Having clear budgetary goals will help  when determining scope also, obviously the more involved a project is, the more it will cost so your budget may to a degree drive the scope of the project.  Many homeowners don’t know what a project in their area would cost so have a hard time with this step. They may try to get a bid for the project as a first step,  but we advise against this because this early in the process it is almost impossible to project an accurate budget number.

Instead, we point prospective clients to Remodeling Magazine’s Cost vs. Value report to get a general sense of where their budget should be. The report lists cost ranges for 35 of the most popular renovations and the data is separated by region so the numbers are more accurate than a national average or regional study. An alternative would be to ask a trusted friend or relative who has remodeled recently or at least in the last 1-3 years.  Armed with a general idea of what your project may cost will help you to better refine the scope and determine exactly what your budget will allow.

Step 2

Gather information & ideas

If an addition or structural changes are in the plan then you will likely have some zoning, historical or conservation regulations to abide by. In some historic locations any change to the home’s exterior warrant a check in with the Historical Commision to ensure your plans are in compliance.

You can gather necessary documents like site plans, septic plans and as built plans from your local town offices. These documents will help you determine the area you have to work within to add on to a structure and will be necessary for the design & permitting phase.  You will likely also need to enlist the services of a site/civil engineer to draft new site plans showing your proposed changes if you will be altering the footprint or height of your home.

Now is also the time to start gathering ideas about your style & material preferences. Use online resources like Pinterest and Houzz to create digital idea books about spaces, designs and products that you like. The more specific you can be about the style, finishes and products you prefer the easier it will be for the professionals to plan for and price your project as accurately as possible.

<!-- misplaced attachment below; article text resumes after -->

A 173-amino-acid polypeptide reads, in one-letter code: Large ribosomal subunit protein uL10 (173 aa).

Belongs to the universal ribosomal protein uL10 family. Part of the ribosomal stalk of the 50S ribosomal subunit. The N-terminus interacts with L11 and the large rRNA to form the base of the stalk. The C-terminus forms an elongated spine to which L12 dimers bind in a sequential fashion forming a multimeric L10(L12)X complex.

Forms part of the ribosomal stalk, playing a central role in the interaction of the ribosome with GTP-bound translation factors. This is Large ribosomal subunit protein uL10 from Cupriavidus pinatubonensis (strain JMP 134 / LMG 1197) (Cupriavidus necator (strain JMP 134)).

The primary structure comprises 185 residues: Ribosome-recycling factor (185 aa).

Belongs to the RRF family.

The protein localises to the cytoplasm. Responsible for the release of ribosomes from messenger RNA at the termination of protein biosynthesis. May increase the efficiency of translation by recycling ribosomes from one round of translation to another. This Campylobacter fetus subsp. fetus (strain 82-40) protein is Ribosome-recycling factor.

Step 3

Hire an Architect or Designer

If structural changes are in the plan, an architect will be the next step. If only interior renovations are planned you may just want to enlist the help of an interior designer.  Architects and designers have inherently unique styles and strengths so do your homework and find one that tends to have an aesthetic that you are drawn to. Contact them  and use all of the information you’ve gathered to discuss the parameters, scope and style & material preferences.

Once preliminary drawings are complete you are ready to begin taking the plans to builders and contractors in order to get the estimating process started but remember that the more complete and comprehensive your plans are the more accurate your bidding process will be.

Step 4

Obtain Estimates from Contractors

Your architect will advise you when plans are ready to be submitted for bid.  However, if your plans are incomplete or missing key features like framing & foundation plans, window & door schedules, structural specifications etc. then your contractor may want to wait until those are included before even beginning to estimate your project. Leaving these details up to the contractor to determine will mean that it will be hard to compare one quote to another. One contractor may factor in sub par materials, cheap windows/doors while another includes higher quality materials and those minor differences will quickly add up to a major cost discrepancies between bids.

Some architects have a list of preferred contractors or you can do your own research and determine which companies you are interested in quoting the project with. When vetting companies consider all of the factors; too often homeowners make a decision based on price and timing. They want the project done for the lowest cost and/or the earliest start date. Basing decisions on these factors often leads to hiring a contractor who perhaps just wasn’t very detailed with their cost estimation process so hadn’t included all factors. It stands to reason that the most qualified and professional companies that do the best quality work will have a bit of a backlog so plan for that and be flexible.